Here are some questions to ask yourself when coming up with a story:

  • what are you passionate about?
  • what do you have a unique perspective on?
  • is there a social problem you’d like to address in a story?
  • what stories and interview subjects do you have access to? 
  • what sides of a story are often ignored?
  • is there something that might surprise?
  • what’s at stake? what do people have to win or lose?
  • what is a story that people don’t know about, but should?
  • what is something you are very curious about and want to know more about? (ideally this is true for any story you tackle)

Once you have an idea of what you want your story to be about ask yourself these 3 questions:

  1. Who would you interview? * think about someone you have access to
  2. What do you want to find out? Where can you look? Teacher, parent, friend, internet, books etc.
  3. What is your unique perspective on this?

Step 3: Develop an outline

Pixabay -CC BY 2.0

For your podcast to sound organized and professional it is important to figure out what your going to say and come up with an outline for your recording . The best way to prevent rambling and dead air is to write a podcast outline. You don’t have to write out your podcast word for word but taking the time to write out a short outline will lead to a dramatic improvement in the quality of your episode. Encourage your students to listen to other podcasts and take notes to get ideas.

Here’s a sample outline to consider, via Voices.com:

  • Show intro (who you are, what you’re going to talk about): 30-60 seconds
  • Intro music (repeat for each show so listeners identify the jingle with your show): 30-60 seconds
  • Topic 1: 3 minutes
  • Topic 2: 3 minutes
  • Interlude (music or break): 30 seconds
  • Topic 3: 3 minutes
  • Topic 4: 3 minutes
  • Closing remarks (thank audience, thank guests, talk about the next show): 2 minutes
  • Closing music (suggest same as Intro music jingle): 2 minutes

Part 4: Keeping it to the point

Writing a script and keeping it short is a great way to get to the main ideas of your topic. After writing a portion read it over and get someone else to read it, then ask if there is any parts that are unnecessary and can be cut out. Overloading your script can take away from the important information your trying to relay.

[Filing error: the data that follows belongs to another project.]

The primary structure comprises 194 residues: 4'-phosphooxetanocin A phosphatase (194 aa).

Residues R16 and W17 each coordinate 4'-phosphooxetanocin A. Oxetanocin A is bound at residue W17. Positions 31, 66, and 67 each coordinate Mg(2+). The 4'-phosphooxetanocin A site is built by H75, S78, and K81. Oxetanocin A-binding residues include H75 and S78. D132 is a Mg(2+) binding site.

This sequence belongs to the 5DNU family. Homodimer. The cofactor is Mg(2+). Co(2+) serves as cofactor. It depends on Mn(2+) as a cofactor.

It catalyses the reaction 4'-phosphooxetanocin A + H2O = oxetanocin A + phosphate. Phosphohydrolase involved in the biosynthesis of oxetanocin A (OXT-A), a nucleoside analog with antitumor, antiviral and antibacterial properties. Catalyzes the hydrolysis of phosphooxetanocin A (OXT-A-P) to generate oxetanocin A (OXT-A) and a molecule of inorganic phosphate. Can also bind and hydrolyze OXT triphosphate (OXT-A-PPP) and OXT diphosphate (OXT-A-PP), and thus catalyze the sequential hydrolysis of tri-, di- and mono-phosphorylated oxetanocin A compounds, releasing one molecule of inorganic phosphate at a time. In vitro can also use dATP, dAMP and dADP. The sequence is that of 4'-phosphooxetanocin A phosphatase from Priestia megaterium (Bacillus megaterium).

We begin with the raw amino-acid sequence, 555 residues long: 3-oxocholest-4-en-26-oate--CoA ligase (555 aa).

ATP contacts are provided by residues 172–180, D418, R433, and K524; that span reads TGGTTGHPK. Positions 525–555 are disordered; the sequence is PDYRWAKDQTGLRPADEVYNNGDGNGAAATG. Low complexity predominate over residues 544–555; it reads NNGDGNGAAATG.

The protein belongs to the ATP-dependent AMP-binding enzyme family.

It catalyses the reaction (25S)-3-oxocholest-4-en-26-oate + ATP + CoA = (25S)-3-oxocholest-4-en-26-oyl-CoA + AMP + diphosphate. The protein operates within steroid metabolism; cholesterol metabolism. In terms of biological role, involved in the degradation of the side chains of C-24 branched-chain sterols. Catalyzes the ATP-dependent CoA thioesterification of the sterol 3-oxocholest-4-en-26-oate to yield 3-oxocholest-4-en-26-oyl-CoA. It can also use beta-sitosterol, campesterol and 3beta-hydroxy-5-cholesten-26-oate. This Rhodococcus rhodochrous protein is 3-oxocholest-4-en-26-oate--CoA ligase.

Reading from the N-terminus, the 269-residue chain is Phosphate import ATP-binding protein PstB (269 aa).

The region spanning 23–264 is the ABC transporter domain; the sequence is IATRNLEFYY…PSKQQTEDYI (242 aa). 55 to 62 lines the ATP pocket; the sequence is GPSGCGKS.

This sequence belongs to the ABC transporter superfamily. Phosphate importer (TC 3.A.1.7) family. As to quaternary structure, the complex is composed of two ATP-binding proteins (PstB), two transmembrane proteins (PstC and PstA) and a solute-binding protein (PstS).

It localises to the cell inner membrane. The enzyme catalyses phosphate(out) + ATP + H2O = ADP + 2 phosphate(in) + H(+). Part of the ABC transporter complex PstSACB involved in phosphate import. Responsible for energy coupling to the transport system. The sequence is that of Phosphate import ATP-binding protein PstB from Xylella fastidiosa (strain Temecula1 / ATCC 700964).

Part 5: Setting the scene (helping your audience visualize)

Providing context and visual aids allows your listeners to visualize what you are talking about. Unlike online videos, 99 percent of podcast content is invisible, this requires your listeners to use their imagination to visualize the information. You don’t have to describe every detail just be aware that your listeners may need a little help to understand what you are talking about. Using just a few descriptors can set the scene for your listeners imagination.

Here is a great list of descriptive words.

Use sounds and music! This is a radio show after all. Adding something as simple as a few seconds of song can really spiff up your show.

Part 6: Get creative, have fun and think about what your audience will want to listen to

For a great episode on the making of Brains On and some great resources check out this link

Sketchnote and Twine Workshops

Our EDCI 336 class had another workshop with Rich McCue on Tuesday. This time Rich taught us about sketchnoting and the non-linear storytelling platform Twine.

Sketchnote is a form of note taking that uses visuals as well as words. The idea behind sketchnoting is that images tap into a part of your brain that would otherwise be disengaged during purely word for word note taking. A study completed by the University of Waterloo found that people were better able to recall information when it was combined with a symbol (word) and an image. Taking notes on a laptop, when combined with fluent keyboarding skills allows note-takers to document a lecture word for word, while taking notes with a pen and paper requires the note-taker to summarize the information. When summarizing information an image can be used as a memory hook that better enables the concept to be assigned to our long term memories.